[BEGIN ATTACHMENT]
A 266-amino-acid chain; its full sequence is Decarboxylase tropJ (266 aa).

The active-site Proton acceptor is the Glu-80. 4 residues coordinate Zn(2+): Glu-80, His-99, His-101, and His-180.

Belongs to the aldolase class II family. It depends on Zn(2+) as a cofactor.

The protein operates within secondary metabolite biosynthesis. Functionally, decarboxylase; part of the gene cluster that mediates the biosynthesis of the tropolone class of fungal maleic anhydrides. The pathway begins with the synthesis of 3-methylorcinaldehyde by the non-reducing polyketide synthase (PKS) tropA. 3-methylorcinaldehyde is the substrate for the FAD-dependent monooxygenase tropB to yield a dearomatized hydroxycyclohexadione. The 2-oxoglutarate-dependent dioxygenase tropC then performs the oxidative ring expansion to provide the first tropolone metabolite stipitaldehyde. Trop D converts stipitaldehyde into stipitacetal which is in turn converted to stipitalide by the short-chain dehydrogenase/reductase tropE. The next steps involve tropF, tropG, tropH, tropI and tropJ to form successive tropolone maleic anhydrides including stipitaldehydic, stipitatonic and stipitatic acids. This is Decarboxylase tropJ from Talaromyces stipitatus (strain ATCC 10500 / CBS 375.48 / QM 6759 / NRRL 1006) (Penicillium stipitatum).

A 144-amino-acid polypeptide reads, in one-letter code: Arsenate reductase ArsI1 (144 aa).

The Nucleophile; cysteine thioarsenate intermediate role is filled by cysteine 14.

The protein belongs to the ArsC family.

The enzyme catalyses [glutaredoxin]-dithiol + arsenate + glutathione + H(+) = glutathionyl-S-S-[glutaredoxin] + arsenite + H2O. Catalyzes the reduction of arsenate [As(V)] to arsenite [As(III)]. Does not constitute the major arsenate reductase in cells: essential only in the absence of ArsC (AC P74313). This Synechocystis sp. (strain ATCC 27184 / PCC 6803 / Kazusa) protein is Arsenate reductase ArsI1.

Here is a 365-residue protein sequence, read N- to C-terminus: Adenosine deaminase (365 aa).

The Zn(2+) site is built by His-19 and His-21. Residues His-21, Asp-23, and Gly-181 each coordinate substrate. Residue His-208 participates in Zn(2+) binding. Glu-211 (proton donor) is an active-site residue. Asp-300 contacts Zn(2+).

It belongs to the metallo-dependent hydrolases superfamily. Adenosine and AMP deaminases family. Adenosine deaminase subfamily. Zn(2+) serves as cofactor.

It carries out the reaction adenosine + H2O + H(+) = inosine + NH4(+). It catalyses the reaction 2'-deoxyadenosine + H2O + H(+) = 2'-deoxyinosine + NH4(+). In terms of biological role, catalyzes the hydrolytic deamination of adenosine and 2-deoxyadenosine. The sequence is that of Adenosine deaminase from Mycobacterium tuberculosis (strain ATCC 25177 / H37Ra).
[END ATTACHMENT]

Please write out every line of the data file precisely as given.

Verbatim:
A 266-amino-acid chain; its full sequence is Decarboxylase tropJ (266 aa).

The active-site Proton acceptor is the Glu-80. 4 residues coordinate Zn(2+): Glu-80, His-99, His-101, and His-180.

Belongs to the aldolase class II family. It depends on Zn(2+) as a cofactor.

The protein operates within secondary metabolite biosynthesis. Functionally, decarboxylase; part of the gene cluster that mediates the biosynthesis of the tropolone class of fungal maleic anhydrides. The pathway begins with the synthesis of 3-methylorcinaldehyde by the non-reducing polyketide synthase (PKS) tropA. 3-methylorcinaldehyde is the substrate for the FAD-dependent monooxygenase tropB to yield a dearomatized hydroxycyclohexadione. The 2-oxoglutarate-dependent dioxygenase tropC then performs the oxidative ring expansion to provide the first tropolone metabolite stipitaldehyde. Trop D converts stipitaldehyde into stipitacetal which is in turn converted to stipitalide by the short-chain dehydrogenase/reductase tropE. The next steps involve tropF, tropG, tropH, tropI and tropJ to form successive tropolone maleic anhydrides including stipitaldehydic, stipitatonic and stipitatic acids. This is Decarboxylase tropJ from Talaromyces stipitatus (strain ATCC 10500 / CBS 375.48 / QM 6759 / NRRL 1006) (Penicillium stipitatum).

A 144-amino-acid polypeptide reads, in one-letter code: Arsenate reductase ArsI1 (144 aa).

The Nucleophile; cysteine thioarsenate intermediate role is filled by cysteine 14.

The protein belongs to the ArsC family.

The enzyme catalyses [glutaredoxin]-dithiol + arsenate + glutathione + H(+) = glutathionyl-S-S-[glutaredoxin] + arsenite + H2O. Catalyzes the reduction of arsenate [As(V)] to arsenite [As(III)]. Does not constitute the major arsenate reductase in cells: essential only in the absence of ArsC (AC P74313). This Synechocystis sp. (strain ATCC 27184 / PCC 6803 / Kazusa) protein is Arsenate reductase ArsI1.

Here is a 365-residue protein sequence, read N- to C-terminus: Adenosine deaminase (365 aa).

The Zn(2+) site is built by His-19 and His-21. Residues His-21, Asp-23, and Gly-181 each coordinate substrate. Residue His-208 participates in Zn(2+) binding. Glu-211 (proton donor) is an active-site residue. Asp-300 contacts Zn(2+).

It belongs to the metallo-dependent hydrolases superfamily. Adenosine and AMP deaminases family. Adenosine deaminase subfamily. Zn(2+) serves as cofactor.

It carries out the reaction adenosine + H2O + H(+) = inosine + NH4(+). It catalyses the reaction 2'-deoxyadenosine + H2O + H(+) = 2'-deoxyinosine + NH4(+). In terms of biological role, catalyzes the hydrolytic deamination of adenosine and 2-deoxyadenosine. The sequence is that of Adenosine deaminase from Mycobacterium tuberculosis (strain ATCC 25177 / H37Ra).